The few managers who did restock these three disinfectant products had to raise prices to compensate and have faced anger and indignation from their longtime customers who in some cases have filed or threatened to file price gouging complaints against the store with “311.” As days passed and NYC became more intensely impacted by the COVID-19 virus, the wholesalers continued to raise the price of disinfectants, at times raising the price several times in the same day! The price gouging became so extreme that the few store managers who persisted in keeping it on their shelves stopped buying it, too.
Suddenly, disinfectants have completely disappeared from hundreds of Brooklyn stores. Consumers could not buy them anywhere at any price. To them, it appeared that disinfectants were simply sold out. In fact, boxes of them were sitting inside the warehouses of only a few blocks away where the wholesalers were hoarding in anticipation of higher prices. Mimicking the economics of oil industry cartels, disinfectants were plentiful but not reaching consumers until the immigrant store managers paid up. But they wouldn’t because their retail customers were pushing back forcefully. When City Hall began to fine the merchants instead of the suppliers, they likewise feared being scapegoated.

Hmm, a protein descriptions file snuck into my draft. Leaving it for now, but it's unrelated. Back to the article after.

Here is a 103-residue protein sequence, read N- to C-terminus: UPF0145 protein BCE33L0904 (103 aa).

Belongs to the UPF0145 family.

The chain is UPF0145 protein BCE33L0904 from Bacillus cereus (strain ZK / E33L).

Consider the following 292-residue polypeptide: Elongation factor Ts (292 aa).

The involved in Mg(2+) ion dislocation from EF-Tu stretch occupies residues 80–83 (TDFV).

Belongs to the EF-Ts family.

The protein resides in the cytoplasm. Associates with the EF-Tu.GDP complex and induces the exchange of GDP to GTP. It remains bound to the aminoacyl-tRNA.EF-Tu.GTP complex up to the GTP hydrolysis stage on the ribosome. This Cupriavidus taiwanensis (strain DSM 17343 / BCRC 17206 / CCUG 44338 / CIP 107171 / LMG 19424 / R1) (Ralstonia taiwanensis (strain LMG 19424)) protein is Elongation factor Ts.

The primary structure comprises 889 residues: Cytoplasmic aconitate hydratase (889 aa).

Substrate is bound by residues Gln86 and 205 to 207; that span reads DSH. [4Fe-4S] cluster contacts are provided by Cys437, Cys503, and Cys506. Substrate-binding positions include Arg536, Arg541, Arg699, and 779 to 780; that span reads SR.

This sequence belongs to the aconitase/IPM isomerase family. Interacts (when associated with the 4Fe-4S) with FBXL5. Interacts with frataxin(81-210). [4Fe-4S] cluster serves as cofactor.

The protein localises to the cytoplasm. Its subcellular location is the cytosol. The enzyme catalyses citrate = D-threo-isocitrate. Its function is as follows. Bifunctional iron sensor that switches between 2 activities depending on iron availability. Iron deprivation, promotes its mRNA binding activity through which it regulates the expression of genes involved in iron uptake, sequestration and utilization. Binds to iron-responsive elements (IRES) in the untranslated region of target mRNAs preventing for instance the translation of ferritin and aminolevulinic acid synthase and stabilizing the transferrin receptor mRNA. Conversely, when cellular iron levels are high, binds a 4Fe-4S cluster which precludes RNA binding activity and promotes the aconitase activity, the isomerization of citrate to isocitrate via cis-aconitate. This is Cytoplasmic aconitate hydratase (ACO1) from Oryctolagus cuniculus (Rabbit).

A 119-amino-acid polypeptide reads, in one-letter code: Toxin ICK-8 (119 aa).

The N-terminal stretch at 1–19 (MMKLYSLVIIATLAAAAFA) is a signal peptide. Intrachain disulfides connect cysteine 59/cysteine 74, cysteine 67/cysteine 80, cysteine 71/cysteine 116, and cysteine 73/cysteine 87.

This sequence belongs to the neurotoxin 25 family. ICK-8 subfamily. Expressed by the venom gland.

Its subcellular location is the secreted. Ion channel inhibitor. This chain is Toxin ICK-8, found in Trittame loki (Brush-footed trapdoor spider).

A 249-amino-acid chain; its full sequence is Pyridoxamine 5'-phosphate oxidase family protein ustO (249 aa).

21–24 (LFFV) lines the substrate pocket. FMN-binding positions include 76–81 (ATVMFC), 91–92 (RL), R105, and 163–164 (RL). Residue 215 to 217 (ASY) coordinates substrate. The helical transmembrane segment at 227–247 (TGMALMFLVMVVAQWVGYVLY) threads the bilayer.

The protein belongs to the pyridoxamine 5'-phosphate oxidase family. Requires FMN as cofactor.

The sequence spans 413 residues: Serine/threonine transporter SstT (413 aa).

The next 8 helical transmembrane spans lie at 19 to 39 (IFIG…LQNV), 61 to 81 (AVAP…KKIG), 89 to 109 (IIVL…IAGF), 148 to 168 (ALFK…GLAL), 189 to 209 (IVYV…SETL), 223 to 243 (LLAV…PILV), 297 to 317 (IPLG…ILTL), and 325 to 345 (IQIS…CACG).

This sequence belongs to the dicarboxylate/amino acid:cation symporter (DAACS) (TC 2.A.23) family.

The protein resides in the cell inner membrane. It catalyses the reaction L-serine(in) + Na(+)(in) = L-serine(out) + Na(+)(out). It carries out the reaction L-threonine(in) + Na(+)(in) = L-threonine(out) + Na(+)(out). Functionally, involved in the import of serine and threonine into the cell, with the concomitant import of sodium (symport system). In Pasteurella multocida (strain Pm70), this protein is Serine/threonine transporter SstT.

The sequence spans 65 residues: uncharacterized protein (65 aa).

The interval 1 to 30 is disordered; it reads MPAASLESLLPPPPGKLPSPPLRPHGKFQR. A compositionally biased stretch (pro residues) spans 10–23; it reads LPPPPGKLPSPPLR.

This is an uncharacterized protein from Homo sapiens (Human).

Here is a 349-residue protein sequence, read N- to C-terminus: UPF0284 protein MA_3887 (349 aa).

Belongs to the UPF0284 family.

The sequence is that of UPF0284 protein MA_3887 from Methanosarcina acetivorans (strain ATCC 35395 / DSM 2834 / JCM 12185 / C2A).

After my campaign began to work with these merchants to expose these price gouging suppliers, the suppliers began to rapidly unload all of the disinfectants that were in their warehouses.